One limitation to the whole-human genome sequencing has been the ability to provide broad access to the underlying sequence information in a useable format such that individuals can readily query the genome for their own specific research needs. To enable full access to the Iceman's genome to a broader scientific community, we have generated a genome browser (http://IcemanGenome.net)8. This browser contains all the aligned sequencing reads to the Human Genome Reference 19, provides a basic level of annotation including individual single-nucleotide polymorphisms (SNPs), insertions and deletions, and gene identification. We have also incorporated a query engine for more complicated analysis routines, such as the comparison of the Iceman's genome to other contemporary genomes (Methods).

Contamination controls

Assessment of the percentage of miscoding lesions and potential human contamination was carried out through analysis of the mtDNA. As the mitochondrial genome is naturally at a very high ratio as compared with the nuclear genome (×1160 coverage versus ×7.6 in this specific case), it provides a good target to identify low-frequency variants that can be caused by contamination. Additionally, the Iceman's mitochondrial genome had previously been sequenced in a different laboratory using a different sample3, thus serving as an ideal independent comparison. Allele ratios were determined for the previously noted positions at which the Iceman differs from the Cambridge Reference Sequence (rCRS, NC_012920). For each read not consistent with the known Iceman genome, the specific exchange type was examined as to whether it is a typical deamination product or whether it constitutes a known human mitochondrial variant (Supplementary Fig. S2, Supplementary Table S4). The average rate of concordance with the known Iceman genome is over 94%, the percentage of exchanges corresponding to miscoding lesions is under 5% and the rate of exchanges corresponding to other known human sequences is <2.5%. While the latter may be caused by modern contamination (either human or other), it may also suggest heteroplasmy of certain positions of the Iceman's mitochondrial genome. Although this phenomenon was thought to be rare, recent studies have shown that heteroplasmy is not uncommon in healthy mitochondrial cells6. This analysis suggests a maximum potential contamination level of 2.5%, an amount that would have little impact on the allele calls for the nuclear genome.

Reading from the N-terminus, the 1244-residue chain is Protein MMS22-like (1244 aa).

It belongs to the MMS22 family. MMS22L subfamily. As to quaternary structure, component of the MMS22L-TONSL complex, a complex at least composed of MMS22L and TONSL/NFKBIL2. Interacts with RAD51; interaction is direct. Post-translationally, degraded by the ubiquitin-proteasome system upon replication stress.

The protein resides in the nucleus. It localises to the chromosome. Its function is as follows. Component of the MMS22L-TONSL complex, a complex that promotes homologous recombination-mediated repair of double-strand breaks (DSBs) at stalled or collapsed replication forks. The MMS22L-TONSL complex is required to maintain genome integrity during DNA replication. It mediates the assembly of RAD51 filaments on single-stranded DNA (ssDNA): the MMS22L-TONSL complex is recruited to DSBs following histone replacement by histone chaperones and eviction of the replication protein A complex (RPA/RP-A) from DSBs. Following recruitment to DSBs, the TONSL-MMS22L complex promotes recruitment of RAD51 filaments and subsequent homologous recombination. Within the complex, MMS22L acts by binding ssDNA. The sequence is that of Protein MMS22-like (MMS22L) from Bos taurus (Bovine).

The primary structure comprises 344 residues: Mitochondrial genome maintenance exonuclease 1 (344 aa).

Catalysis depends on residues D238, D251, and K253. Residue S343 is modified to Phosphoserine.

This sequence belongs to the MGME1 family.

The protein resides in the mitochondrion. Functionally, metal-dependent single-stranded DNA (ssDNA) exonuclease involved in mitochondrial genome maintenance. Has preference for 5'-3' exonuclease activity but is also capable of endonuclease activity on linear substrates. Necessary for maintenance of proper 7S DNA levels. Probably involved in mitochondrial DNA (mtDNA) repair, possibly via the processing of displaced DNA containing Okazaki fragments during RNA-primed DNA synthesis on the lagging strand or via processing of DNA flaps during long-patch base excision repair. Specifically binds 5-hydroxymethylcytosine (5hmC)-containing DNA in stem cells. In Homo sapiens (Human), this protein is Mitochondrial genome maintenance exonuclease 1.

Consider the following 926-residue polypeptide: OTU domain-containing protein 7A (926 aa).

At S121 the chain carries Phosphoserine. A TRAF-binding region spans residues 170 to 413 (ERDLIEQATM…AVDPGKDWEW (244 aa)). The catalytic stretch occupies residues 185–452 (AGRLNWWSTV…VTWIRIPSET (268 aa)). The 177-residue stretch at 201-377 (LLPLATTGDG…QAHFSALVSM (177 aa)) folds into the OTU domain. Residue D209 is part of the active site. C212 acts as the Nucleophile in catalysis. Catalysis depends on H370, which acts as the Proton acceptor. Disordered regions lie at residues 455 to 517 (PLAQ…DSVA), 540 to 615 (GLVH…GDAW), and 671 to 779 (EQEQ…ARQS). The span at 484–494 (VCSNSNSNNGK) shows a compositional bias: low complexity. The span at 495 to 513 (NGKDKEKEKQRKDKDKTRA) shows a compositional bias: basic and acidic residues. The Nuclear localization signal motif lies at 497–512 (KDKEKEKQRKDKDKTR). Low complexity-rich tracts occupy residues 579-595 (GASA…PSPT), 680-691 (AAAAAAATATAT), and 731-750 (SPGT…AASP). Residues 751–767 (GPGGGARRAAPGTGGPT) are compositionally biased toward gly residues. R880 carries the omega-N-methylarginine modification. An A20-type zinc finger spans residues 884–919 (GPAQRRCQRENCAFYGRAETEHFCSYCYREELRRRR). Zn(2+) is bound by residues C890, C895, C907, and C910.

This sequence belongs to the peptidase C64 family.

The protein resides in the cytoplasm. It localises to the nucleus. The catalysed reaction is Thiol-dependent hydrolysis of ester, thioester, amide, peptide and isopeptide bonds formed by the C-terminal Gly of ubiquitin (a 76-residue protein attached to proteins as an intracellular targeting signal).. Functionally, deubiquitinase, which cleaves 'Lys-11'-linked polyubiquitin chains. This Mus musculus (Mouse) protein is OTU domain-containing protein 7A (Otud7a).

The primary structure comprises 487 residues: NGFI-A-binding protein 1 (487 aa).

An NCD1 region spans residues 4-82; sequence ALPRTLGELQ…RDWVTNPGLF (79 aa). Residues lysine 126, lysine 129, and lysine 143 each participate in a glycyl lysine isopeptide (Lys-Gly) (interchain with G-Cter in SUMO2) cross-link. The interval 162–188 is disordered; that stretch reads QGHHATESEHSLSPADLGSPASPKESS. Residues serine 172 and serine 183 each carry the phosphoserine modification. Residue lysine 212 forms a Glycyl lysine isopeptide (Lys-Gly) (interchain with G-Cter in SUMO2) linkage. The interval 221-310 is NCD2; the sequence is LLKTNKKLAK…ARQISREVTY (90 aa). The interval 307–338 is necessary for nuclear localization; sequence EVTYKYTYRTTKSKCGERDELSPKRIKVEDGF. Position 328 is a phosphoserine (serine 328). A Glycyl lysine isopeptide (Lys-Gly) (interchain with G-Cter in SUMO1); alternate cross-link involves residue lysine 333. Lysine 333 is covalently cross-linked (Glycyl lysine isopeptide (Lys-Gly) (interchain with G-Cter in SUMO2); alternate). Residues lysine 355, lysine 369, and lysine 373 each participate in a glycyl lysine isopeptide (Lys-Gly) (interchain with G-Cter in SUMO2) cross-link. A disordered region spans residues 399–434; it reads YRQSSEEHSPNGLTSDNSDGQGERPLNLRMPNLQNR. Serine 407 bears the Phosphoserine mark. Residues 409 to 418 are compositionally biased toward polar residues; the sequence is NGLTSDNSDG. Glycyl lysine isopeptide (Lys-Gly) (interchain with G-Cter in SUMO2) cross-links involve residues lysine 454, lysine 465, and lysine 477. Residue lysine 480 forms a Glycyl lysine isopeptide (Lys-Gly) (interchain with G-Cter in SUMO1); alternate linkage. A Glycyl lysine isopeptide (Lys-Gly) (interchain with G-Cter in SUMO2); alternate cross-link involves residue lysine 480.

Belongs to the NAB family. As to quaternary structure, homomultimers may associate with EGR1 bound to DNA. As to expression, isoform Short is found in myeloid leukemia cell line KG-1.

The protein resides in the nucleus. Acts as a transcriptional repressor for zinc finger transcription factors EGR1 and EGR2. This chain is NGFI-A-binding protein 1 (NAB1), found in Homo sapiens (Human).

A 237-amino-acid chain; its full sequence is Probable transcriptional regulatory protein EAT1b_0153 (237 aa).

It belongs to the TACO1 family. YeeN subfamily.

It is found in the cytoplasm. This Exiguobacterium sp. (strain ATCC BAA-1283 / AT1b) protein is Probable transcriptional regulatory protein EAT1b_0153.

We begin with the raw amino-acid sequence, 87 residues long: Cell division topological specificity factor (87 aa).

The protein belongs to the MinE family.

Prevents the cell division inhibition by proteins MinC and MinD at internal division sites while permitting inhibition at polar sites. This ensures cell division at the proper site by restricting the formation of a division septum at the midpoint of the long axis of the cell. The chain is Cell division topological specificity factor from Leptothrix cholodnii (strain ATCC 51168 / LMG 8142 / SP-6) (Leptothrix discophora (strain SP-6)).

The next step comprised the analysis of DNA damage patterns. As sequences derived from ancient DNA molecules show characteristic nucleotide composition patterns, those can be used to distinguish them from contaminants of modern DNA fragments. In particular, postmortem deamination of cytosine to uracil leads to an increased rate of observed C to T transitions, particularly near the ends of the DNA fragments7. Furthermore, postmortem DNA fragmentation occurs at an increased rate at the 3′-end of purine nucleotides due to depurination, leading to a characteristic enrichment in purines at the base preceding the sequencing read7.

In order to determine whether the Iceman DNA shows these characteristic patterns, we analysed a random subsample of the aligned sequencing reads for their nucleotide composition and misincorporation patterns. From each of the SAM files containing the aligned read data of the three sequencing slides, we randomly sampled one out of every 1,000 reads, and combined them into an initial analysis file containing a total of 1,156,960 reads. To simplify the subsequent nucleotide substitution analysis, we removed reads that showed insertions or deletions with respect to the reference sequence, as well as reads that mapped closer than 10 bp from the edges of the respective chromosome. This final read set contained 1,148,786 reads, and all subsequent results are based on this set. For each read, we then retrieved the corresponding genomic sequence from the human genome hg18 build, extended to include sequence up to 10 bp upstream (downstream) for reads that map to the forward (reverse) strand.